Three-dimensional tissue assemblies: novel models for the study of Salmonella enterica serovar Typhimurium pathogenesis.

Published

Journal Article

The lack of readily available experimental systems has limited knowledge pertaining to the development of Salmonella-induced gastroenteritis and diarrheal disease in humans. We used a novel low-shear stress cell culture system developed at the National Aeronautics and Space Administration in conjunction with cultivation of three-dimensional (3-D) aggregates of human intestinal tissue to study the infectivity of Salmonella enterica serovar Typhimurium for human intestinal epithelium. Immunohistochemical characterization and microscopic analysis of 3-D aggregates of the human intestinal epithelial cell line Int-407 revealed that the 3-D cells more accurately modeled human in vivo differentiated tissues than did conventional monolayer cultures of the same cells. Results from infectivity studies showed that Salmonella established infection of the 3-D cells in a much different manner than that observed for monolayers. Following the same time course of infection with Salmonella, 3-D Int-407 cells displayed minimal loss of structural integrity compared to that of Int-407 monolayers. Furthermore, Salmonella exhibited significantly lower abilities to adhere to, invade, and induce apoptosis of 3-D Int-407 cells than it did for infected Int-407 monolayers. Analysis of cytokine expression profiles of 3-D Int-407 cells and monolayers following infection with Salmonella revealed significant differences in expression of interleukin 1alpha (IL-1alpha), IL-1beta, IL-6, IL-1Ra, and tumor necrosis factor alpha mRNAs between the two cultures. In addition, uninfected 3-D Int-407 cells constitutively expressed higher levels of transforming growth factor beta1 mRNA and prostaglandin E2 than did uninfected Int-407 monolayers. By more accurately modeling many aspects of human in vivo tissues, the 3-D intestinal cell model generated in this study offers a novel approach for studying microbial infectivity from the perspective of the host-pathogen interaction.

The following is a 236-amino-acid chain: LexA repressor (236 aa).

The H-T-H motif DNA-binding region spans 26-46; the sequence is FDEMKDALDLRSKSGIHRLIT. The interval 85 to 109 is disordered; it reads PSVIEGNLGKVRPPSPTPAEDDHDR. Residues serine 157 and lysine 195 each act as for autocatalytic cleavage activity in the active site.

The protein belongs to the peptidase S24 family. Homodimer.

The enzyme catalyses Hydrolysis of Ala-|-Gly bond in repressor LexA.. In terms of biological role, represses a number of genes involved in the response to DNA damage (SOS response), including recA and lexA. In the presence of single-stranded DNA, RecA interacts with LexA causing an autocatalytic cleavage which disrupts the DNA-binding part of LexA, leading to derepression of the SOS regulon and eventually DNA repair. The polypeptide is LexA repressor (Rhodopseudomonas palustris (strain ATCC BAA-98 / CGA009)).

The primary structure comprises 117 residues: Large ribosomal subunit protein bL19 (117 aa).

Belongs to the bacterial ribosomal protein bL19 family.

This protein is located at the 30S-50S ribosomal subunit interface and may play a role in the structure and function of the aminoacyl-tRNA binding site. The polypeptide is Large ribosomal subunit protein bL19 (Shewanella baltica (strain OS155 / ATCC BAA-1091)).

Full Text

Duke Authors

Cited Authors

  • Nickerson, CA; Goodwin, TJ; Terlonge, J; Ott, CM; Buchanan, KL; Uicker, WC; Emami, K; LeBlanc, CL; Ramamurthy, R; Clarke, MS; Vanderburg, CR; Hammond, T; Pierson, DL

Published Date

  • November 2001

Published In

Volume / Issue

  • 69 / 11

Start / End Page

  • 7106 - 7120

PubMed ID

  • 11598087

Pubmed Central ID

  • 11598087

International Standard Serial Number (ISSN)

  • 0019-9567

Digital Object Identifier (DOI)

  • 10.1128/IAI.69.11.7106-7120.2001

Language

  • eng

Conference Location

  • United States